# How will light react in this situation....

• xrayspecs
In summary, the individual is seeking help with calculating shadows on a flat surface when the light source is at a 0 or 180 degree angle. They mention their knowledge of light traveling in straight lines and the difficulty in finding the intersection of the shadow volume with the ground. They also mention the possibility of using GPUs for these types of calculations. The conversation touches on the concept of a point source versus an extended source and the potential difficulty in achieving a 0 or 180 degree angle in nature.
xrayspecs

Dear Physics Forum,

I need help with this problem. In the diagrams above I try to show my difficulty. My main problem is working out how shadow will fall on a completely flat surface with the light source at more or less a 0 or 180 degree angle (depending on how you want to look at it) . Through internet searches I have seen how it is possible to calculate the shadow in a natural setting at around 45 degrees.

From knowledge acquired at school and light research... (pun intended) I know light travels in straight lines. So if it met a completely flat surface how would it be possible to work out where the shadow of the shape would appear on the ground? And how long it would measure on said ground?

Please let me know if you need any more information or drawings to try and make this situation easier to understand.
Any help will be most appreciated!

Xrayspecs

Dale
xrayspecs said:
And how long it would measure on said ground?
Infinite, if the ground is an infinite flat plane.

xrayspecs said:
I know light travels in straight lines.

Yes, but the problem is that different straight lines don't necessarily have the same direction.

xrayspecs said:
So if it met a completely flat surface how would it be possible to work out where the shadow of the shape would appear on the ground?

In general you need to find the intersection of the shadow volume with the ground. In case of a sphere and a point source the shadow volume is a cone and the intersection with the ground is an ellipse, parabola or hyperbola. In case of real bodies and light sources it will me much more complex. This kind of calculations is what GPUs are build for.

xrayspecs said:
And how long it would measure on said ground?

As mentioned above this can be quite difficult to answer, especially if the shape of the object is not clearly defined. But you can at least estimate the maximum length of the umbra. It is the distance where the object has the same angular diameter as the light source. In sunlight that would be 106 to 109 times the size of the object.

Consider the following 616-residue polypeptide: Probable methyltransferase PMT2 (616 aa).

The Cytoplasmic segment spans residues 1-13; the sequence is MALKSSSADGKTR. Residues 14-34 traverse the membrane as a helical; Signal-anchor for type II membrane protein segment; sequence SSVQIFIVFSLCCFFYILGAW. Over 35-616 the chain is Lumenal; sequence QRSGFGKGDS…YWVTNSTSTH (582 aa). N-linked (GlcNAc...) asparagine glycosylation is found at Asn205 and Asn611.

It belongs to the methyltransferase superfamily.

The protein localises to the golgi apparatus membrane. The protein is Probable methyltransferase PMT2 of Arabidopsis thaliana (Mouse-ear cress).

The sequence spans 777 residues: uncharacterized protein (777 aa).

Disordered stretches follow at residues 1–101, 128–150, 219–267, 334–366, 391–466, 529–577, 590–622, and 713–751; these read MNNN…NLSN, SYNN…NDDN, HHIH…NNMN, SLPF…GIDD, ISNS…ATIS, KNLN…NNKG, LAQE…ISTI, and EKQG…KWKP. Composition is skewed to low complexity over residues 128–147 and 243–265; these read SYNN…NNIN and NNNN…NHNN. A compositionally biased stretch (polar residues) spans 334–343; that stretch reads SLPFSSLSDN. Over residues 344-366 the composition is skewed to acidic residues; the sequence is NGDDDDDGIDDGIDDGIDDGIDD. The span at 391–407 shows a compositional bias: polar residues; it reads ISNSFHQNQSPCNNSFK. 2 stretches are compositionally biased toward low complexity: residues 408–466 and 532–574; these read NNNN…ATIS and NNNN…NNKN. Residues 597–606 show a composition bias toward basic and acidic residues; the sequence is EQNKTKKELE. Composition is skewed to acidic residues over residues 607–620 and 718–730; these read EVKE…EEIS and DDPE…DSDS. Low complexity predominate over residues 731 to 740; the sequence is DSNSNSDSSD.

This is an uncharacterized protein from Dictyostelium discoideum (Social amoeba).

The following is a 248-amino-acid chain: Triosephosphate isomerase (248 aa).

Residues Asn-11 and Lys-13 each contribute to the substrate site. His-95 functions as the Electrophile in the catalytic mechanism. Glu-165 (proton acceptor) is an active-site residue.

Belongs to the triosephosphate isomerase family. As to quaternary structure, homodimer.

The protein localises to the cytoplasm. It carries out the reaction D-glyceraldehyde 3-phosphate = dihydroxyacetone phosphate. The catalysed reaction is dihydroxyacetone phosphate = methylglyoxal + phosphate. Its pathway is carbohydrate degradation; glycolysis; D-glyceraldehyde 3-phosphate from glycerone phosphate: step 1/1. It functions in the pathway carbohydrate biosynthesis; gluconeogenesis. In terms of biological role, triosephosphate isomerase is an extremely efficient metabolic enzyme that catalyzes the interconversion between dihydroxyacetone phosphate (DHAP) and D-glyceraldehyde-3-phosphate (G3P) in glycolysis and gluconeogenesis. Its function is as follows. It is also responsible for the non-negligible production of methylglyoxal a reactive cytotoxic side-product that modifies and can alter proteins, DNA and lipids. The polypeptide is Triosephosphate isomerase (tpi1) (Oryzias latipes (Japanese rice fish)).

You have to understand that the picture you drew is misleading. The Sun is so far away that its rays are parallel at any given location. A modified picture is shown below. What do you think the shadow would be like on the flat plane? Remember that shadow is the absence of light. In the picture below, what light, which would normally fall on the plane, is blocked by the object?

Last edited:
berkeman
If we're treating the sun as a point source (which it isn't), then the shadow would lie between the two thin lines in the OP -- the ones that eminate from the lower-left and lower-right "corners" of the object. And as A.T. said, it would extend to infinity.

If we're treating the sun as an extended source, then each of those lines becomes a pair of lines, at roughly 0.5 degrees to each other. In between the two lines, there is a transition from fully bright to fully dark. But the shadow still extends to infinity.

The answer to the question "How would I show this curve?", is that you would not show it at all.

xrayspecs said:
... how shadow will fall on a completely flat surface with the light source at more or less a 0 or 180 degree angle...
The problem I see is the difficulty to achieve that angle in nature.
Even before the Sun rises, some light hits our eyes and objects.
That light comes from reflection on dust particles, bottom of clouds, etc.

If the object is tall enough, the shadow could be seen on the clouds.

PeroK
If we are treating the sun as a point source then there is no shadow in the first place. The surface is not illuminated.

## 1. How will light react when passing through a prism?

When light passes through a prism, it will refract or bend, separating into its component colors. This is due to the different wavelengths of light being bent at different angles as they pass through the prism.

## 2. How will light behave when reflecting off a smooth surface?

When light reflects off a smooth surface, it will follow the law of reflection, which states that the angle of incidence (incoming light) is equal to the angle of reflection (outgoing light). This results in a clear and undistorted reflection.

## 3. How will light react when traveling through a vacuum?

In a vacuum, light will travel at its maximum speed of approximately 299,792,458 meters per second. This is because there are no particles in a vacuum to slow down or obstruct the path of light.

## 4. How will light behave when passing through a medium with a higher refractive index?

When light passes through a medium with a higher refractive index, it will slow down and bend towards the normal (a line perpendicular to the surface of the medium). This is known as refraction and is responsible for phenomena such as the bending of light in a glass of water.

## 5. How will light react when encountering an object with a rough surface?

When light encounters an object with a rough surface, it will scatter in all directions due to the uneven surface. This results in a diffuse reflection, where the light is not reflected in a clear and organized manner, but rather in multiple directions.

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